"I have two words to leave with you tonight, ladies and gentlemen: inclusion rider."
With that cryptic salvo from the stage at Sunday's Academy Awards ceremony, lead actress winner Frances McDormand sent much of Hollywood frantically Googling and speed-dialing their attorneys to figure out what exactly an "inclusion rider" is and what repercussions it could have at a time when studios are facing pressure to showcase more diverse casts in movies and TV shows.
The term trended on Twitter after the Oscars broadcast and was Merriam-Webster's most-searched term of the night. McDormand's words quickly elicited social media support from other prominent actresses including Brie Larson, who tweeted after the ceremony: "I'm committed to the Inclusion Rider. Who's with me?"
At its most basic level, an inclusion rider is a clause that a major star can negotiate into his or her contract to ensure that a certain number of women and minorities are considered for jobs on a movie or series. The concept has its root in the NFL's Rooney Rule, the 2003 policy that requires teams to consider minority candidates for head coaching and other managerial jobs.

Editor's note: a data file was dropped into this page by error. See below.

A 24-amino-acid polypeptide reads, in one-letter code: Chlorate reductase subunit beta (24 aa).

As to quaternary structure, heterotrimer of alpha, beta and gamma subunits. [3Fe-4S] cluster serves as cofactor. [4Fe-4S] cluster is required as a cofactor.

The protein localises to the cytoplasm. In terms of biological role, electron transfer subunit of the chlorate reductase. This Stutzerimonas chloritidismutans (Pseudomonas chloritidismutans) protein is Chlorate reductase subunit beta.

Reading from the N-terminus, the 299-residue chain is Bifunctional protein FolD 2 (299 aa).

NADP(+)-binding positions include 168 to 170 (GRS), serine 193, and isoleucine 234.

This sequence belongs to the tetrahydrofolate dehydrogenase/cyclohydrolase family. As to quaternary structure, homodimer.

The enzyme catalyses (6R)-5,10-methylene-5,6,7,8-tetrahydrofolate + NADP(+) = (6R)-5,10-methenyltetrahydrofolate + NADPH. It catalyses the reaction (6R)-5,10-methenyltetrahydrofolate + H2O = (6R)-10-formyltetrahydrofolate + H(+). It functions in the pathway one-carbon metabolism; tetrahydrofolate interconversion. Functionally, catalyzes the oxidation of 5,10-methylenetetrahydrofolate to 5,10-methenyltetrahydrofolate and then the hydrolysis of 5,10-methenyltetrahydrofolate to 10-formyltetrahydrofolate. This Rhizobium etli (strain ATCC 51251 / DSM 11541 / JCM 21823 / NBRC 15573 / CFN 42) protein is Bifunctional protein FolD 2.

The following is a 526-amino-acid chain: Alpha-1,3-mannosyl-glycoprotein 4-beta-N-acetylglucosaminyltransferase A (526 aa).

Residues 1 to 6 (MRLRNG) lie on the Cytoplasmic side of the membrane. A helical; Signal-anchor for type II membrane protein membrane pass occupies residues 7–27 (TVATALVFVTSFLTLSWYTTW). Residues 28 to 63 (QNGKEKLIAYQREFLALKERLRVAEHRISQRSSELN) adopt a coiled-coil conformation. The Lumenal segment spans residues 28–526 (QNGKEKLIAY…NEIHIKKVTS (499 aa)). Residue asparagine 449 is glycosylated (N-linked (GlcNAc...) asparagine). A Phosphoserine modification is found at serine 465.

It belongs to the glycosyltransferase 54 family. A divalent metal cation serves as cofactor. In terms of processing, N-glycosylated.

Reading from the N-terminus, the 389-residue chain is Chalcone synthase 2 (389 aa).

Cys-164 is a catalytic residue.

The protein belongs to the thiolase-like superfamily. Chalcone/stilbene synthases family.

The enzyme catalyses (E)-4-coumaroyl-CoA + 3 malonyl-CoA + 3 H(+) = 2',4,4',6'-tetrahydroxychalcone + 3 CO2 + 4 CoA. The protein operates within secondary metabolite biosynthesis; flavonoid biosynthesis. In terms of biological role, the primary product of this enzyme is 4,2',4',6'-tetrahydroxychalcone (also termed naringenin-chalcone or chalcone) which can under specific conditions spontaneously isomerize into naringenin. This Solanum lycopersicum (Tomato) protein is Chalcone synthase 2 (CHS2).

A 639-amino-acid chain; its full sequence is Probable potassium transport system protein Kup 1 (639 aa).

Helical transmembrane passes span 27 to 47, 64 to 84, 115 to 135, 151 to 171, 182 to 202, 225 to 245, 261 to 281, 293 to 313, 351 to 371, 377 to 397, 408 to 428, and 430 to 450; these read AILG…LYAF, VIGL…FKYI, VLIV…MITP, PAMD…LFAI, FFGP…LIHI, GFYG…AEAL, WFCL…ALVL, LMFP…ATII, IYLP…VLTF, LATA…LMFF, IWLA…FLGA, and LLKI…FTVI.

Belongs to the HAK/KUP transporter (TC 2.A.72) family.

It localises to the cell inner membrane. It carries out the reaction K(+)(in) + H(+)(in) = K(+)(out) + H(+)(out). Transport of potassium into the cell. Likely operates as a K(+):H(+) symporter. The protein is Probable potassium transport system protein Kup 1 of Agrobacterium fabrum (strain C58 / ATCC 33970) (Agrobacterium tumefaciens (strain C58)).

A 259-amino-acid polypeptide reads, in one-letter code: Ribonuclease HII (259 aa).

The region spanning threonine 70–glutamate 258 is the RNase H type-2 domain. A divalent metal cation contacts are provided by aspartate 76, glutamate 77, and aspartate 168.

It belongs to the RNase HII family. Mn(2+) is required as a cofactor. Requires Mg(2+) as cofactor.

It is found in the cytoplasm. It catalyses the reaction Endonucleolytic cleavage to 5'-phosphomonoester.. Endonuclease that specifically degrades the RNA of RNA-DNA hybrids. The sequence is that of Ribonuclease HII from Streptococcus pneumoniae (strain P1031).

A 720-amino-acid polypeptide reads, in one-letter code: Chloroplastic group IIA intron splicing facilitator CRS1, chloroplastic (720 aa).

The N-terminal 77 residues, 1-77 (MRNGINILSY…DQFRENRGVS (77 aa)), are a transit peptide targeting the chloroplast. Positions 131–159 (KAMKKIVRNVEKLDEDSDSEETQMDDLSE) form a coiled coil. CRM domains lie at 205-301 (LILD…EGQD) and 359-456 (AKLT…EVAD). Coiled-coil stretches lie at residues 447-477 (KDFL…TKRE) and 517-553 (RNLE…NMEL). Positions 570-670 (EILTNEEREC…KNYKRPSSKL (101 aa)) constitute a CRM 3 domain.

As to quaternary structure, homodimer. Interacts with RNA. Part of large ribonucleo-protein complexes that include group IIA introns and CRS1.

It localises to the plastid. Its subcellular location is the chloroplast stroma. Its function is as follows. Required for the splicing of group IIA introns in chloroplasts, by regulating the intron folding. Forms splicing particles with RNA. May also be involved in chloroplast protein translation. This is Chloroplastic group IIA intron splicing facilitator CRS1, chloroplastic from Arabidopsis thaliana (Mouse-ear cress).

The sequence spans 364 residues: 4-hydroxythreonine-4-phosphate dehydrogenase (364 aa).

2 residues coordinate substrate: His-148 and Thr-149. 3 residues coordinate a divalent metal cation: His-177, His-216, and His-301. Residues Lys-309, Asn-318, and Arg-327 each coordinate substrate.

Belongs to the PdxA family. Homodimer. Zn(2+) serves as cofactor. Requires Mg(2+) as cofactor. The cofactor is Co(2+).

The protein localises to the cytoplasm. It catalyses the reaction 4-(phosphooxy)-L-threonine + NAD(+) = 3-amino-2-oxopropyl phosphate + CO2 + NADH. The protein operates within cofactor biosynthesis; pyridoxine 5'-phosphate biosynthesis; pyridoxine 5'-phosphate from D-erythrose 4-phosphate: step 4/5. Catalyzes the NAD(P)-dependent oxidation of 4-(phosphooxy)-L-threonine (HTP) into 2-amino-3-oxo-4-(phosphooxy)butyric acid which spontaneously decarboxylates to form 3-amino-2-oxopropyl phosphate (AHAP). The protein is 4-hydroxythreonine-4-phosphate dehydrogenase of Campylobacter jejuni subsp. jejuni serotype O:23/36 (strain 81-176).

The idea for the rider arose when Smith partnered with Kalpana Kotagal, an attorney at Cohen Milstein, and Fanshen Cox DiGiovanni, the head of strategic outreach at Pearl Street Films, the production company launched by Ben Affleck and Matt Damon.
"All of a sudden it became this opportunity to employ what I knew but from a policy perspective," Smith said.
The rider enumerates the underrepresented groups to be included in the interviewing and auditioning processes, though an actor can alter the language to suit his or her particular desires. The initiative specifically targets small speaking roles that don't interfere with the financing or the story arc of the movie, as well as certain technical personnel and crew.
Smith said the key to implementing the rider will be A-list stars who can use their professional leverage to persuade studios to act. The major talent agencies are also an important party for implementation.
"As with all things, this will take some time," said Kotagal of Cohen Milstein. "Our hope is that the inclusion rider could become a standard part of the negotiating of client rosters for the biggest agencies."
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